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First look inside Luis Vidal's new Heathrow T2

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The unveiling of a huge new sculpture by artist Richard Wilson has allowed the first glimpses of Luis Vidal + Architects’ Terminal 2 building at Heathrow Airport

The 78m-long, 77-tonne twisted aluminium artwork called Slipstream, which ‘captures the imagined flight path of a small stunt plane’, will be the focal point for passengers arriving at the new £2.5 billion terminal.

Although the official opening of the 210,000m² building, which will eventually process around 20 million passengers a year, is not until 4 June, the unveiling of Slipstream is the first major test of the terminal, with journalists and guests coming in direct from Paddington to the west London airport.

The first phase of the wider £11 billion masterplan by Foster + Partners includes a fit out by London-based AJ100 big hitter Pascall +Watson.

Passenger trials at new terminal

Passenger trials at new terminal

Previous story (AJ 22.01.14)

Luis Vidal’s £2.5bn Heathrow Terminal 2 overhaul to open in June

Madrid-based Luis Vidal + Architects’ 210,000m² redevelopment of Heathrow’s second terminal will open to the public on 4 June

The £2.5 billion project – expected to handle 20 million passengers a year – is the latest phase in an on-going £11 billion transformation of the world-famous west London airport.

Luis Vidal’s design which features an undulating steel-framed roof replaces the airport’s old Terminal 2 which opened in 1955 and closed five years ago.

Heathrow development director John Holland-Kaye said: ‘Terminal 2 has been designed with the passenger at the heart. Building on the success of Terminal 5 [by Richard Rogers and Pascall + Watson], it will bring together technology, architecture and human touches.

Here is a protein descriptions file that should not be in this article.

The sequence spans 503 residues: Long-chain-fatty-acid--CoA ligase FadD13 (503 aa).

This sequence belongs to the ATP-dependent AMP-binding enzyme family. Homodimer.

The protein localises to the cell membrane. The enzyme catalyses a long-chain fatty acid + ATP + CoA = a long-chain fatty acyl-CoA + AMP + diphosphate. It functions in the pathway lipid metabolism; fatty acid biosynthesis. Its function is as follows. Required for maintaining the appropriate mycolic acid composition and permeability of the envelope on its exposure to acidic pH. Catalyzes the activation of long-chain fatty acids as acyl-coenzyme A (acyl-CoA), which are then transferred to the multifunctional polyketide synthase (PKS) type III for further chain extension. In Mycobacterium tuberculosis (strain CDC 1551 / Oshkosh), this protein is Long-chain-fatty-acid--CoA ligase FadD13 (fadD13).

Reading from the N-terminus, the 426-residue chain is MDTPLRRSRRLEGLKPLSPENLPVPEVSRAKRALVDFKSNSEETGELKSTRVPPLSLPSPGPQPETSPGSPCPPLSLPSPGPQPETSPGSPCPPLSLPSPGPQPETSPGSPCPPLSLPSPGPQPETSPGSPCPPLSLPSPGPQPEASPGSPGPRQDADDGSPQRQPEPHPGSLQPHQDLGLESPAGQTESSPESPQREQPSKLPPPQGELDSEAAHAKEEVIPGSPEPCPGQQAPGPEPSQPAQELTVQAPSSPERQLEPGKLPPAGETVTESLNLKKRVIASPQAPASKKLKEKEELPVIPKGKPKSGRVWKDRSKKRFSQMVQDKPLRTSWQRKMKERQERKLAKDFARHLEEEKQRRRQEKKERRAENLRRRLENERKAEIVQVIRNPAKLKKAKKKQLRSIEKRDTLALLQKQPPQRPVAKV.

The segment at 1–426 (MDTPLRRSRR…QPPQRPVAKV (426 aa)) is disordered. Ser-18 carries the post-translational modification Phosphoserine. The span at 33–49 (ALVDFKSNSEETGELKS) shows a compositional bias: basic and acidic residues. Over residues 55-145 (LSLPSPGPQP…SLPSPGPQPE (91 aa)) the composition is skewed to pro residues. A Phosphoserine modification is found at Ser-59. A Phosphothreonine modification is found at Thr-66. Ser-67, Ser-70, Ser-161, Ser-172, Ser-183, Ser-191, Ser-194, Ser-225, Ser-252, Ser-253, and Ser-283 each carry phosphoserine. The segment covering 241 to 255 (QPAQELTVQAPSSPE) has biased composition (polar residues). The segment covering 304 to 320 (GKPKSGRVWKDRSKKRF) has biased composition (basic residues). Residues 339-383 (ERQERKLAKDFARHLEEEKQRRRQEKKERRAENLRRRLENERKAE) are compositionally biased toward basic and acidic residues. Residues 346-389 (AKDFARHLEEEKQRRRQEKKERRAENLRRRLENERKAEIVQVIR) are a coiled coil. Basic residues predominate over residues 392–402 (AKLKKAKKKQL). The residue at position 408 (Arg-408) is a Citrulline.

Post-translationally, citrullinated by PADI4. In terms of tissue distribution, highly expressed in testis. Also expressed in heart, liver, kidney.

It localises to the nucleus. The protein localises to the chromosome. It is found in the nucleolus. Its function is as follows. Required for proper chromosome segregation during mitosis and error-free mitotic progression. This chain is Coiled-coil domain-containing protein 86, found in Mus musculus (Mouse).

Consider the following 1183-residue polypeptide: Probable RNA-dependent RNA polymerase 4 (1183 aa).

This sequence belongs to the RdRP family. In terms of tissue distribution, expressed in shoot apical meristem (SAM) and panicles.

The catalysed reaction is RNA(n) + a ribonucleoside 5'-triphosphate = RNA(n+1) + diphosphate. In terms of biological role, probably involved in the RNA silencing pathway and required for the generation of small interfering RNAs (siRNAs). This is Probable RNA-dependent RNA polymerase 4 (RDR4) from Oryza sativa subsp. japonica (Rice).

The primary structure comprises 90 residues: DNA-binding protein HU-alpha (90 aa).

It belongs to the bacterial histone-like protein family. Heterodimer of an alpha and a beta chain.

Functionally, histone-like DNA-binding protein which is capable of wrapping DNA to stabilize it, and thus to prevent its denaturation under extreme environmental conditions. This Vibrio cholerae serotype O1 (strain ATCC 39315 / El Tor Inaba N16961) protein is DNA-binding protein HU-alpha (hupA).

‘Our goal is to make every journey better for our passengers and bringing together 25 airlines in this light and airy space is just one more step in the transformation of Heathrow.’

Luis Vidal commented: ‘Airports are the Cathedrals of the 21st Century; they are the gateways to nations, and serve a public function. That is why they must look into the future and adapt themselves to changes and challenges.

‘Putting passengers first and making it easy for airlines and workers have been our drivers at Heathrow; but above all, making it welcoming and comfortable; pragmatic and functional; flooded with natural light and providing for intuitive orientation for everyone.’


Project data

The main terminal building includes:

- a satellite building – T2B (connected to T2A via an underground walkway)
- a 1,340 space multi-storey car park
- an energy centre
- 66 self-service kiosks
- 60 fast bag drops – which can also be configured for traditional use
- 56 traditional check-in desks
- huge check-in will be large enough to accommodate 3,000 passengers per hour
- 24 security lanes (17 for economy passengers, 4 Fast Track and 3 for staff and crew)
- Approximately 600 security officers, 30 passenger service ambassadors and 70 service team leaders.
- A new sculpture from British artist Richard Wilson RA, located in the covered court (measuring 70 metres, weighing 77 tonnes and suspended 18 metres in the air between two passenger walkways)

Building Facts

- £2.5billion
Site Dimensions:
- 210,000m²
- 20 million passengers per year


- 20% of Terminal 2’s energy needs will be from renewable sources
- 40.5% less CO2 emissions than a building built to 2006 building regulations
- 1,000m² square metres of photovoltaic panels on the building’s canopy
- 12MW biomass boiler heater
- Wood used to power the boiler is sustainably sourced, FSC approved timber
- The first phase will potentially save around 13,000 tonnes of CO2 a year compared to the use of natural gas and grid electricity
- Extensive glazing means more natural light. As well as glazed walls, north-facing skylights in the roof will provide glare-free daylight without heat gain (which would mean more air conditioning)

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